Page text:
cross-client surface references
ppaalanen at gmail.com
Mon Jul 6 23:53:37 PDT 2015
On Mon, 6 Jul 2015 11:25:53 -0700
Bill Spitzak <spitzak at gmail.com> wrote:
> On Fri, Jul 3, 2015 at 3:10 AM, Jonas Ådahl <jadahl at gmail.com> wrote:
> > > This would work, but it still feels wrong to me. It has the same
> > > priority-inversion as before (the less privileged clients gets to see
> > > the more privileged one). It also limits what the "open file dialog"
> > > client can do. For instance it can't open two (consecutive) surfaces
> > > both with the other surface as the parent.
> > > I think the sandboxed app should create a xdg_foreign for *its*
> > > toplevel, and then the "open file dialog" should be able to use this as
> > > a parent for its xdg_surfaces.
> > With "see" I suppose you mean "be aware and map", because it wouldn't
> > see the content.
> > For the record, the original foreign surface idea was about putting less
> > privileged clients's surfaces inside a more privileged client's parent
> > surface, which indeed is quite the opposite of whats the intention here.
> > But yes, that sounds like it should work as well, and would be less
> > complex regarding mapping multiple windows.
> > For this to be allowed, we'd have to either put all of this inside
> > xdg_shell, or introduce something like "xdg_shell compatible surface"
> > that we can say is Ok to pass as surfaces to xdg_surface.set_parent,
> > since it is now strictly limited to a xdg_surface, but that is a minor
> > problem.
> I feel like this has to be part of the basic Wayland protocol, and should
> work for every object a client can create.
No way. That would be a complete re-design of the whole protocol.
> The client that gets a "key" must also use the correct interface and makes
> a new objectId that is exactly the same thing. It is not an
> "xdg_shell_compatible_surface", the object actually *is* an xdg_surface.
Multiple "handles" to the same underlying server-side object from
completely asynchronous contexts (different processes). I can't see
that ending well at all, considering that *nothing* we have ever
designed for Wayland accounts for that.
> I think it is ok if the client getting the key can do *any* requests on the
> resulting object. It is way too difficult to separate the requests a client
> actually needs from dangerous ones.
> I'm not sure what to do with events. It seems like errors and responses to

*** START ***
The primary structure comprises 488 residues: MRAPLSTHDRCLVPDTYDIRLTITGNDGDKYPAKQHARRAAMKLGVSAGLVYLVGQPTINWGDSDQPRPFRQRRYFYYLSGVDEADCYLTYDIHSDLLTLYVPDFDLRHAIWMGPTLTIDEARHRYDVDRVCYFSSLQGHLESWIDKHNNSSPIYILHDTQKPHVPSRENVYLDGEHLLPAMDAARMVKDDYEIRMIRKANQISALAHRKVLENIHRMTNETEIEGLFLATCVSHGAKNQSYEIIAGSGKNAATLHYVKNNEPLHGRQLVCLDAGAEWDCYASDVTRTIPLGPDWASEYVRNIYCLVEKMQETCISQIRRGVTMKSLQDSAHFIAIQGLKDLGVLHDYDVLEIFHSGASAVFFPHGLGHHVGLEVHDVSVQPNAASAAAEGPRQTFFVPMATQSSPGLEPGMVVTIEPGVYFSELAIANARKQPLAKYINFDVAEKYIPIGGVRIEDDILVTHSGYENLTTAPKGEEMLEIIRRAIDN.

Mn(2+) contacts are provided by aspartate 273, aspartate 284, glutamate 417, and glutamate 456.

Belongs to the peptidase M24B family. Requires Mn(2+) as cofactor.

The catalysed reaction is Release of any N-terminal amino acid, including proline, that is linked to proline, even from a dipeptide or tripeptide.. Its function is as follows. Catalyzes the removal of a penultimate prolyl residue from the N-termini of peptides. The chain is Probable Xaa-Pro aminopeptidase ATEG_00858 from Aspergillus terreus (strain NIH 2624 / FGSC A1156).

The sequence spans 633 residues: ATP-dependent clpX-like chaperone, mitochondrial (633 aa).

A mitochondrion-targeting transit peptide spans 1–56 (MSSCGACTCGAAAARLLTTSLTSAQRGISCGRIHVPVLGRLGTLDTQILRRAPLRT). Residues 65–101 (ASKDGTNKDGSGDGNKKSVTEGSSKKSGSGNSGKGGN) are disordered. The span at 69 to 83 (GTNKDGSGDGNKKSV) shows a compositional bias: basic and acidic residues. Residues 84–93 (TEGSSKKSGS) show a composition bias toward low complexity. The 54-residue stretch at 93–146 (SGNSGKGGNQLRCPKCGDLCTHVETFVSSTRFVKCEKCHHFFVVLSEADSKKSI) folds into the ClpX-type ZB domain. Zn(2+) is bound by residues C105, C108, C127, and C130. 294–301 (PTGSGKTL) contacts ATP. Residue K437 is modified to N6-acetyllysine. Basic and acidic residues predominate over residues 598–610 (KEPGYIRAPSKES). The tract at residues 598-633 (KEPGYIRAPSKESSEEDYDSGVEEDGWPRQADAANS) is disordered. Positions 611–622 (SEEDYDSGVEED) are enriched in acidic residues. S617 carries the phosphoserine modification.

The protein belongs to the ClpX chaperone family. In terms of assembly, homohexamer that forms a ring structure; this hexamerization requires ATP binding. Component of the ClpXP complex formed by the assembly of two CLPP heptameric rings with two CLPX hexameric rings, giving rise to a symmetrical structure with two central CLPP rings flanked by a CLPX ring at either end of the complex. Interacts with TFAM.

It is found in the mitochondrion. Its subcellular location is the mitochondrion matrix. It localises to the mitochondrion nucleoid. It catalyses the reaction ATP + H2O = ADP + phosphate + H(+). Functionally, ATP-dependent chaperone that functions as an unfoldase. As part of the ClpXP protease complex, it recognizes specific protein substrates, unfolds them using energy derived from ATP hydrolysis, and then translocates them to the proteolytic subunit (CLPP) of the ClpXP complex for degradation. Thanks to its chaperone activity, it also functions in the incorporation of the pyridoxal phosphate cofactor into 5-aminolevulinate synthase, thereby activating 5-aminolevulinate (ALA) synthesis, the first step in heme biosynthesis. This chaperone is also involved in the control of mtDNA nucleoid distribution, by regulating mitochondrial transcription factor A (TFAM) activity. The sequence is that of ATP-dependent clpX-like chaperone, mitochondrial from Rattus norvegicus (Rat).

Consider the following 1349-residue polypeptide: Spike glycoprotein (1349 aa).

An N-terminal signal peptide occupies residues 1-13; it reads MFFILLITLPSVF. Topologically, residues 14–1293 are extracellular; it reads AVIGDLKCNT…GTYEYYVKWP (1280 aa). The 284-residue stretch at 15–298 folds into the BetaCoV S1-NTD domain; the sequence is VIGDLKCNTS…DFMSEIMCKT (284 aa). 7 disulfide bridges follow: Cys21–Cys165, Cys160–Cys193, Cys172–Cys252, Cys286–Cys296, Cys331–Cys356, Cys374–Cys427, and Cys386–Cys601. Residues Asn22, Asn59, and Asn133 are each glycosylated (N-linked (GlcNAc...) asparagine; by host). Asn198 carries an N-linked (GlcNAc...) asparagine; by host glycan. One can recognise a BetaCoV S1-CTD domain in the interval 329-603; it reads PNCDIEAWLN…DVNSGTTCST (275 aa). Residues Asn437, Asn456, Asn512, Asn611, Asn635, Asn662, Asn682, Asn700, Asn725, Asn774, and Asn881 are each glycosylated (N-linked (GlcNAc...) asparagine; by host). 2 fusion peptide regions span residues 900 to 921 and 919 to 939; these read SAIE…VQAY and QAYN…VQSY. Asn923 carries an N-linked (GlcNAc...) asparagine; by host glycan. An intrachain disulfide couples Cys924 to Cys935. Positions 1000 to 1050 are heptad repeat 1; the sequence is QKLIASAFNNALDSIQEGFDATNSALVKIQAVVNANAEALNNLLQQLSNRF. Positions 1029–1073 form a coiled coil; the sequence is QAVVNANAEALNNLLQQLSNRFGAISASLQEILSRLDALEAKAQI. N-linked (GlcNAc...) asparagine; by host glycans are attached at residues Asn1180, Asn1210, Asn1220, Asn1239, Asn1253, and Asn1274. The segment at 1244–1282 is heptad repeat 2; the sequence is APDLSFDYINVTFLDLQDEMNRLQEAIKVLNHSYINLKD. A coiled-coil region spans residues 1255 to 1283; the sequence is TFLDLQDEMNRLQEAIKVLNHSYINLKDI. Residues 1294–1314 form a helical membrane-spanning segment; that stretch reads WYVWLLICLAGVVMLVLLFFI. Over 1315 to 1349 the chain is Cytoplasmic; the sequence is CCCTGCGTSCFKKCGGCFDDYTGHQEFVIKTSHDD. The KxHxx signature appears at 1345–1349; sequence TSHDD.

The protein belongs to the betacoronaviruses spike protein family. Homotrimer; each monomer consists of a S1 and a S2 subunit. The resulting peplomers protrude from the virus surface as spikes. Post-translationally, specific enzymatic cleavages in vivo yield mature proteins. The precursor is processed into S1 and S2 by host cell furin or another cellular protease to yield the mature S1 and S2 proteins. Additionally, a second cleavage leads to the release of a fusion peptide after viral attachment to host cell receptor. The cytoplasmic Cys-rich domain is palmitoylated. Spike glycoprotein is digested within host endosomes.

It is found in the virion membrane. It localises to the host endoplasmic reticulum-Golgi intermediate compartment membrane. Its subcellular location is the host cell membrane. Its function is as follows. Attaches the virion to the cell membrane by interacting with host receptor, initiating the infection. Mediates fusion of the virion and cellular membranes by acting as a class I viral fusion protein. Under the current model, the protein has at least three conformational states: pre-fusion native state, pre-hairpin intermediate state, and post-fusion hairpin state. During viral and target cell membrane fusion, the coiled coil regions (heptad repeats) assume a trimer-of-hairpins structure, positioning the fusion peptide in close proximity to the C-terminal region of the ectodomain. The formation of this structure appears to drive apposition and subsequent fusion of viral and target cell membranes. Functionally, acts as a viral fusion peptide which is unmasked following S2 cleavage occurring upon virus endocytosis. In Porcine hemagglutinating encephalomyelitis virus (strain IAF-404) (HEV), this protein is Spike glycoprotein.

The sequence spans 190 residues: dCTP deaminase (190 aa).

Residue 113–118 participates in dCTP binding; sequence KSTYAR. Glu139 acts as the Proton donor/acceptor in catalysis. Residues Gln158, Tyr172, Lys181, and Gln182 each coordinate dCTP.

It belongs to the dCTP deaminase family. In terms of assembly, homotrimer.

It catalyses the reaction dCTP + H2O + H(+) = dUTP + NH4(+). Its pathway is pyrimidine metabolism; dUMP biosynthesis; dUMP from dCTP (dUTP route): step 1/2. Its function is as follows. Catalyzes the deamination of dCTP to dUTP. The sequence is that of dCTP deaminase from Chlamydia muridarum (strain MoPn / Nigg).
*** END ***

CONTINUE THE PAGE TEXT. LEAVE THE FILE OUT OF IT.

> requests should only go to the client that made the request. But
> destruction must go to all clients. And input events it is hard to say, I
> would try just sending them to the first client, and see if anything more
> complicated is needed.
Destruction cannot "go" anywhere. The server cannot choose to destroy a
protocol object of one client at arbitrary times, even if it was
requested by another client. We simply do not have the messaging for
this, nor the extensive machinery required to solve the races.
Assuming the races can even be solved.
What does "destruction" even mean? Destroying the protocol object of
one client, or the underlying server-side object? Can you even define
that universally? It's easy to say that destroying a shared xdg_surface
object also destroys the underlying server-side object, but what if you
shared an object like wl_compositor? Can you give a simple universal
rule on what happens? Obviously the object underlying the wl_compositor
protocol object cannot be destroyed, that would not make any sense; but
then, what sense does the rule make?
If the server-side object disappears, what happens? How could you ever
define that in a way that would work for everything?
Let's take this relatively simple case of one client providing a parent
surface and another client providing a dialog surface that should be
related to the parent. What should happen if the parent disappears?
Should the client with the dialog be notified?
Or what if the server-side object gets destroyed only when the last
protocol object associated with it is destroyed? A client shares an
xdg_surface, stuff happens, the client destroys the xdg_surface
assuming the window gets unmapped, but oops, someone else is holding a
ref to it, so it actually doesn't unmap.
What then, if the xdg_surface is shared but the related wl_surface is
not, and the wl_surface gets destroyed? Xdg-shell defines what happens
in a non-shared case, but how does that translate to the other client?
I believe going for "this should work for everything" is not feasible,
because we did not design for it from the start, and we cannot break
the protocol now.
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